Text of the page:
The mechanism between snoRNA and cancer remained unknown. The tumor associated pathways such as Wnt, Notch or NF-kB et al. might play important roles in the development of tumorigenesis. To further explore the potential molecular mechanism by which SNORA71A participate in A549 and PC9 cells, we focused on the MAPK/ERK signaling pathway. The MAPK/ERK pathway was an important cancer-associated pathway in NSCLC and various cancers [36]. Previous studies reported that ncRNAs affected the MAPK/ERK signal pathway [37]. Aberrant activation of the MAPK/ERK pathway promoted cell proliferation, differentiation and migration, and induced cell cycle arrest [38]. Consistent with the previous study [9], our founding indicated that knockdown of SNORA71A decreased phosphorylation of MEK and ERK1/2 in A549 and PC9 cells, which supported our hypothesis that SNORA71A activated the MAPK/ERK pathway to promote NSCLC cell proliferation, migration and invasion. Cyclins and cyclin-dependent kinases (CDKs) regulated cell progression through the phases of the cell cycle, whereas cyclin-CDK inhibitors caused cell cycle arrest [39]. In our study, knockdown of SNORA71A inactivated MAPK/ERK pathway and influenced downstream cell-cycle proteins. Cyclin D/CDK4/CDK6 complex was decreased, and increasing P27 expression reduced cyclin E/CDK2 complex expression, and induced cell G0/G1 arrest and growth inhibition. We also examined TGF-β signaling pathway, but observed no significant difference. EMT consists of the gain of mesenchymal and migratory phenotype and loss of epithelial phenotype and usually leads to tumor metastasis. NF-kB, STAT3, HIF1α, β-catenin, YAP and MAPK/ERK have been reported as the key pathways involved in the EMT process [40, 41]. In our study, knockdown of SNORA71A inhibited the MAPK/ERK signal pathway, decreased expression of MMP2 and MMP9, and resulted in an obvious decrease of the levels of mesenchymal markers N-cadherin, Vimentin. The induced expression of epithelial marker E-cadherin and ZO-1 indicated that SNORA71A regulated EMT and metastasis of NSCLC. Our results were consistent with the previous studies that activation of MAPK/ERK could promote the EMT progress [42-44].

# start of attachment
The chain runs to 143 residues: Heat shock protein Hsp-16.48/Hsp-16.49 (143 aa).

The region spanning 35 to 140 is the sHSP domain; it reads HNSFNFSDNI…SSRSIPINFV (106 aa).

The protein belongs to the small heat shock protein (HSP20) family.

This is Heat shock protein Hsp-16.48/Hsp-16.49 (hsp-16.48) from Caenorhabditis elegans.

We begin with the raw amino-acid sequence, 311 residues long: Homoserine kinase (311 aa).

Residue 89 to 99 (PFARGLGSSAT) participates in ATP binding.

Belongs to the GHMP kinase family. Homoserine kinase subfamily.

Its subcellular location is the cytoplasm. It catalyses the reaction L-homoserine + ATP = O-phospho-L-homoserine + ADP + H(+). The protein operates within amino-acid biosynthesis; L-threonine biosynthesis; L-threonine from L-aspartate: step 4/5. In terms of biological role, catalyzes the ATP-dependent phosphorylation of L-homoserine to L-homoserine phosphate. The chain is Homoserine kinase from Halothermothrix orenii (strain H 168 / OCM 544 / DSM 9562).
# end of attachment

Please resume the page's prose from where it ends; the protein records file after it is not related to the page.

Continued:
In summary, our work firstly demonstrated that SNORA71A played an oncogenic role in NSCLC tumorigenesis. Upregulated SNORA71A was significantly associated with worse survival. Knockdown of SNORA71A suppressed cells proliferation, invasion, migration and EMT at least partly through the classical MAPK/ERK pathway. Therefore, SNORA71A may act as not only a useful snoRNA-directed diagnostic and predictive biomarker, but also a potential therapeutic target for NSCLC patients. Furthermore, we might investigate its carcinogenic effect via overexpressing it in normal lung epithelial cells and a larger population should be applied to validate its prognostic value and then developed a more effective treatment strategy for NSCLC patients.